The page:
Bed Jumping and Compelling Convergences in Historical Computing
Source of the Columbia copyright Jim Richardson
Thinking about ‘convergence’ reminds me
of a broad mountain valley, just north of Montana, where two great
rivers have their beginnings side by side. In a sly example
of nature’s humor one, the mighty Columbia flows north, and the
other, the energetic Kootenay, flows south coming as close as a 1.25
miles, at one point.
Over the past hundred years several unsuccessful attempts have been made to join those two rivers near their headwaters in southwestern British Columbia. No one tried harder than William Adolphe Baillie Grohman in the 1880s, but making two streams converge is not easy work. Eventually time and the landscape connect the two but it takes the snowmelt at the divide, time, and a journey of just under 500 miles traveling north or south, before the two streams converge at Castlegar, British Columbia.
Rivers are a common metaphor for knowledge; both are always in motion -- undercutting the edge of the bank here, depositing material there, following beds carved out eons or centuries ago. Over the past half century important intellectual currents in three distinct fields—historical thinking, teaching, and computing—have largely flowed in distinct watersheds with only occasional attempts to link them, and with not much more success than Baillie Grohman. In the last decade, however, some have started to flow along parallel valleys and it is possible from certain vantages to see the similarities and where these rivers of thought and intellectual effort have begun to converge.
Such moments in the history of thought, where formerly separate intellectual and technological currents come together, or at least are on close enough tracks that the portage between them is increasingly possible, are unusual and worth remarking. Others have observed that the interfaces where disciplines intersect is the most productive space for generating new insights. We often call this convergence “interdisciplinarity” which, as Roland Barthes observed, "consists of creating a new object that belongs to no one."1 The crossing of disciplinary boundaries, jumping from one river bed to another to use my metaphor, has proven productive in the convergences that I am writing about here.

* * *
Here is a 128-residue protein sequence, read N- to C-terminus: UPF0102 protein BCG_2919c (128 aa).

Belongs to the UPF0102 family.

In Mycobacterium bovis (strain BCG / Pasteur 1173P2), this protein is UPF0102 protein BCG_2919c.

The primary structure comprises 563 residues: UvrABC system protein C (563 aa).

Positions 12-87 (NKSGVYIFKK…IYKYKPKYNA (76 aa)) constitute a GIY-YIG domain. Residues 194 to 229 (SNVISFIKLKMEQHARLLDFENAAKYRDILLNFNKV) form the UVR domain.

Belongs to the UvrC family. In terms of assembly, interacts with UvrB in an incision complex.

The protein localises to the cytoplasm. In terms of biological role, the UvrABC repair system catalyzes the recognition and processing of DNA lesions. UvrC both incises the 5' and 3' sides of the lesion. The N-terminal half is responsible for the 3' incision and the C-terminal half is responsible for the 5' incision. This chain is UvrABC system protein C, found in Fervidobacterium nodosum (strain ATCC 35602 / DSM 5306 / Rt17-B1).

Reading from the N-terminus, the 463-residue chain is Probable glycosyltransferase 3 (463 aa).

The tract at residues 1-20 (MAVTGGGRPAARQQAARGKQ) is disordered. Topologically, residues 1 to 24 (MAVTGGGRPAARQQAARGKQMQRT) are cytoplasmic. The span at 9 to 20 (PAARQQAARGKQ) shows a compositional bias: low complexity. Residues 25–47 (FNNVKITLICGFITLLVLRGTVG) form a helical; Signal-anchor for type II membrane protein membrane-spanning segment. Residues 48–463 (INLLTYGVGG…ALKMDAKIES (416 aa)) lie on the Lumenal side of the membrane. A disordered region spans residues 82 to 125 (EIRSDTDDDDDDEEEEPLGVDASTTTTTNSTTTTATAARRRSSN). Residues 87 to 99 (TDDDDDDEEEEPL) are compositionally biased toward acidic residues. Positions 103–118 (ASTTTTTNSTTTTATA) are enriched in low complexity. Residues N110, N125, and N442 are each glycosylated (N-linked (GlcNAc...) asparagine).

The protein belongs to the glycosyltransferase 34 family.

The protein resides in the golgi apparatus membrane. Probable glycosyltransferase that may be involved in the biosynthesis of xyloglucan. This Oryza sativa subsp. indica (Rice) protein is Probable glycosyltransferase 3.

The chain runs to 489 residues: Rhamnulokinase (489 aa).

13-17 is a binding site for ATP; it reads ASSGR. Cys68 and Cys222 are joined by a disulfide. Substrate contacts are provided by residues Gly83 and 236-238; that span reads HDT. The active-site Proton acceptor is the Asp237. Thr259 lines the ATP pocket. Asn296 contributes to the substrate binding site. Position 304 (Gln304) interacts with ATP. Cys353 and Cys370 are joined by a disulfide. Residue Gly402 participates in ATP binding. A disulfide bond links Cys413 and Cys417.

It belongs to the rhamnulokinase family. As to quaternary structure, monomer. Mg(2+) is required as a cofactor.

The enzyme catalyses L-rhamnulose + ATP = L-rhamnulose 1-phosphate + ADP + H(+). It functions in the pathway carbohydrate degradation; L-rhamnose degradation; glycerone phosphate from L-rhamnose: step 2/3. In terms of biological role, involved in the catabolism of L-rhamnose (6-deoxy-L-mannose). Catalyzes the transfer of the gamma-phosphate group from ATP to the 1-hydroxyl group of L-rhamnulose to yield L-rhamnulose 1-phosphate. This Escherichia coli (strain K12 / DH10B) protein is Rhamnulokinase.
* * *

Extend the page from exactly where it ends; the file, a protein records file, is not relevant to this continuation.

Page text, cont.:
Let me use a project that I am involved in as an example of the bed jumping that has made the blending of historical thinking, pedagogy, and technology quite enjoyable. The Great Unsolved Mysteries in Canadian History Project (Mysteries Project for short) is self-consciously located where new modes of historical thinking meet new technology and new pedagogy.
New Ways of Thinking About…
The premise of the Mysteries Project is simple. Take an intriguing mystery – a story that has no single, clear resolution – put all the kinds and range of evidence you can find on the internet, and challenge students and others to solve the mystery. Of course, almost any historical question can be posed as a mystery or—like the opener "It was a dark and stormy night..."—as the first sentence of a story that students have to research, understand and complete.2 The Mysteries project has chosen a range of historical puzzles, from “Where was Vinland?” the Viking ‘Eden’ in North America, to the suicide of a Canadian ambassador, to Egypt in the midst of the 1957 Cold War Suez Crisis, to a series of crimes like “Who Killed William Robinson?” about a Black settler who had fled racism in California in the 1850s only to be murdered in what is now Canada in 1868.
Everyone loves a mystery and a great story. The intent of the project is to use great stories about flashes of violence, heroism, martyrdom, and moments of discovery to intrigue and draw students in, heedless of the risk that they will have to learn history to solve the ‘crime’. Unbeknownst to the sleuth, they themselves are snared in a methodological process called microhistory as soon as they embark.
Microhistory is one of the new currents of thought that converge in the Mysteries Project but it is, in part, the rediscovery of an ancient river bed. Along the plains of Germany and Italy, tributaries of the post and hyper-modern histories mingled together and created a new way of thinking about history founded on the very old. Storytellers have long since known how to combine the entertaining and the serious. Scholarly historians turned their back on these ‘popular historians’ three centuries ago; but three decades ago, the craft of conveying “the big picture” in small stories, was recaptured by European scholars in a method called ‘microstoria’ or ‘microhistory’. Microhistory is a return to the story of real people with all the messy, fascinating, sometimes microscopic details of their lives. But the goal in exploring the details is to see the larger forces at work, forces which are invisible when the scope is much larger. Different from the parochial ‘case study,’ Microhistory is asking the big questions of history and looking for the answers in small places.3